Closing the Learning Gap: How Frontline Educators Want to Address Lost Learning due to COVID-19


Insights from the Horace Mann Voice of the Educator Study | March 2021

The year 2020 was unlike any other for educators, students and parents. The ongoing COVID-19 pandemic forced a re-examination of how America provides K-12 education. It necessitated on-the-fly adjustments during the pandemic’s onset in spring 2020 and tough longer-term decisions across the nation about how best to provide education in a variety of formats based on new medical information and the prevalence of local infections.

Today, the possibility of a 2021-2022 school year that looks more like the pre-pandemic environment is

looking bright. As of mid-March, teachers were eligible for COVID-19 vaccines in all 50 states. The Centers for Disease Control lessened social distancing requirements to three feet from six feet for students in most classroom settings, a development largely expected to spur more schools to re-open. Several manufacturers are testing their vaccines on children and expect to release clinical trial results over the summer.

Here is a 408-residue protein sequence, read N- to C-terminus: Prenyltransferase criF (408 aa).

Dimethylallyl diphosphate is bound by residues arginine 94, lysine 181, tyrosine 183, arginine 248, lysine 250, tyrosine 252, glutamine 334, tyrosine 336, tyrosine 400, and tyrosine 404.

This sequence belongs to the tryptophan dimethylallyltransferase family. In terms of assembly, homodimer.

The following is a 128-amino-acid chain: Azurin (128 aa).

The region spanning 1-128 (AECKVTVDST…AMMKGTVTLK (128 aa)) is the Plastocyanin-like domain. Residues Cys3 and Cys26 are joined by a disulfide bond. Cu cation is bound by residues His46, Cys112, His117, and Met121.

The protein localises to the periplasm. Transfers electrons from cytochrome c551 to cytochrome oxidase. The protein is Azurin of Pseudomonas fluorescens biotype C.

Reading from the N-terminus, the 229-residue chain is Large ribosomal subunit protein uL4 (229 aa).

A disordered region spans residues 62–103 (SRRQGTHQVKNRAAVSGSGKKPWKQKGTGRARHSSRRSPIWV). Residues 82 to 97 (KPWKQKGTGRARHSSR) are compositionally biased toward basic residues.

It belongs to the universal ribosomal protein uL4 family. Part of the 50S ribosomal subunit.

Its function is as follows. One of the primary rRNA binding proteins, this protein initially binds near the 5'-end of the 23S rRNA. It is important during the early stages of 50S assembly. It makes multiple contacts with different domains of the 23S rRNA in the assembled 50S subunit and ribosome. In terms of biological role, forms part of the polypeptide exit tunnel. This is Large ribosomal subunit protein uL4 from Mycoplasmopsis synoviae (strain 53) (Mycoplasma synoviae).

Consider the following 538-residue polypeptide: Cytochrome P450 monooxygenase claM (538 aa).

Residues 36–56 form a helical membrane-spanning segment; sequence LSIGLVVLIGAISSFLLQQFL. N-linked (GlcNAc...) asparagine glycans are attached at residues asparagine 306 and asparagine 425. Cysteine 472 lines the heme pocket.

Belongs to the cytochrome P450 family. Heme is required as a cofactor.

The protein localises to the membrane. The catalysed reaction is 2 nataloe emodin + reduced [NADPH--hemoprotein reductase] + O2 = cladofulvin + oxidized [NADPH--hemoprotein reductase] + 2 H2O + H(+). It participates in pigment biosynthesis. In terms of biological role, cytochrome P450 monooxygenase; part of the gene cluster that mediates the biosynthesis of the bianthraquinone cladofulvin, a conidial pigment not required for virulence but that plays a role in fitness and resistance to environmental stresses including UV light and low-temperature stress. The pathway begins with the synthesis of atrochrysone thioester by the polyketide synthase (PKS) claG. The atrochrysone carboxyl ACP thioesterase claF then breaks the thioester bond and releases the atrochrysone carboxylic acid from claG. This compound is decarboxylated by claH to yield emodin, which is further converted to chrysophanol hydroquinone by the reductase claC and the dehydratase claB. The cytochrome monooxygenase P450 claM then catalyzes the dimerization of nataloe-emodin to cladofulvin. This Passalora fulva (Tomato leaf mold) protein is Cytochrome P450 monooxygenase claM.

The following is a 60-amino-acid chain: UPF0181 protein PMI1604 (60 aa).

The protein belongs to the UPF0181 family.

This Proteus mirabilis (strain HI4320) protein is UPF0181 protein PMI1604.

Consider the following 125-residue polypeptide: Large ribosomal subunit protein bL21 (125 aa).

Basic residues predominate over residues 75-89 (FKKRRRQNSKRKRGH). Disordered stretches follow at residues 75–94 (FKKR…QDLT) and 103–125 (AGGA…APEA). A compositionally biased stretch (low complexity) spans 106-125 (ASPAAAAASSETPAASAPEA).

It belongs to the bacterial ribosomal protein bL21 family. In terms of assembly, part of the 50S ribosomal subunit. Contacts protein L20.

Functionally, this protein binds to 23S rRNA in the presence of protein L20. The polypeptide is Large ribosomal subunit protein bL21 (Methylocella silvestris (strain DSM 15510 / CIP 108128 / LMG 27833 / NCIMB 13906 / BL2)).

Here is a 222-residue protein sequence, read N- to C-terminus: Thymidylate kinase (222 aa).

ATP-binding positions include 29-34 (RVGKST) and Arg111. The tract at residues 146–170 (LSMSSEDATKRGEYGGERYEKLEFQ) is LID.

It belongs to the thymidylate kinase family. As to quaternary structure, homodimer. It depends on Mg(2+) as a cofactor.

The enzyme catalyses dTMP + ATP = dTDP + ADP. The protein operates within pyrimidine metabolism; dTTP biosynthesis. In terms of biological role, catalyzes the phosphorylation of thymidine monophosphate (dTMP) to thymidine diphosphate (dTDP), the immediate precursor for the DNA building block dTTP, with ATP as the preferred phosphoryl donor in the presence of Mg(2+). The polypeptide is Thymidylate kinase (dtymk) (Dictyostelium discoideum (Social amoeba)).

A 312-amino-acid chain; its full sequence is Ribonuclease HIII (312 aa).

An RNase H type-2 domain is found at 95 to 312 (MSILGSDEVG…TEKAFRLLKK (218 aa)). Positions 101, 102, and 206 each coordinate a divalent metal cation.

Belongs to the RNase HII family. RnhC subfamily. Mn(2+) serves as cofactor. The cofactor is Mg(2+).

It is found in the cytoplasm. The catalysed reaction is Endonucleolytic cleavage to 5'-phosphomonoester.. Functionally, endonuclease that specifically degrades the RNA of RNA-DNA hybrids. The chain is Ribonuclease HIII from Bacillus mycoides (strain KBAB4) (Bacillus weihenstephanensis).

This is finally some good news for students’ academic and social-emotional learning outlook after a rough year. The pandemic’s effects on student learning have been profound. More than half of all educators surveyed by Horace Mann in February and March 2021 reported significant loss of academic learning and disruption to social-emotional learning when comparing their current students to those in previous years.

When you add in educators who see some loss or disruption, the impact rises to an astonishing 97% and 96%, respectively. Educators’ biggest concern about students is their mental health, closely followed by loss of learning. A widening gap between academically struggling and high-performing students is by far the top challenge in returning to “normal,” according to nearly half of respondents.

Despite these challenges and concerns, 93% of educators expressed pride in how they’ve adapted to the changing educational environment, leveraged technology and changed their teaching approaches to facilitate remote learning. Educators continue to express enduring commitment to their students – and numerous ideas to help students catch up on their academic and social-emotional learning in the 2021-2022 school year. More than 50% recommend a narrower focus on grade-level standards to help ensure their students learn the most important concepts for their grade level, in addition to calls for less focus on standardized testing. Other solutions include more summer school (38%), bringing in additional paraprofessionals (34%) and more social-emotional learning support in their classrooms (30%).

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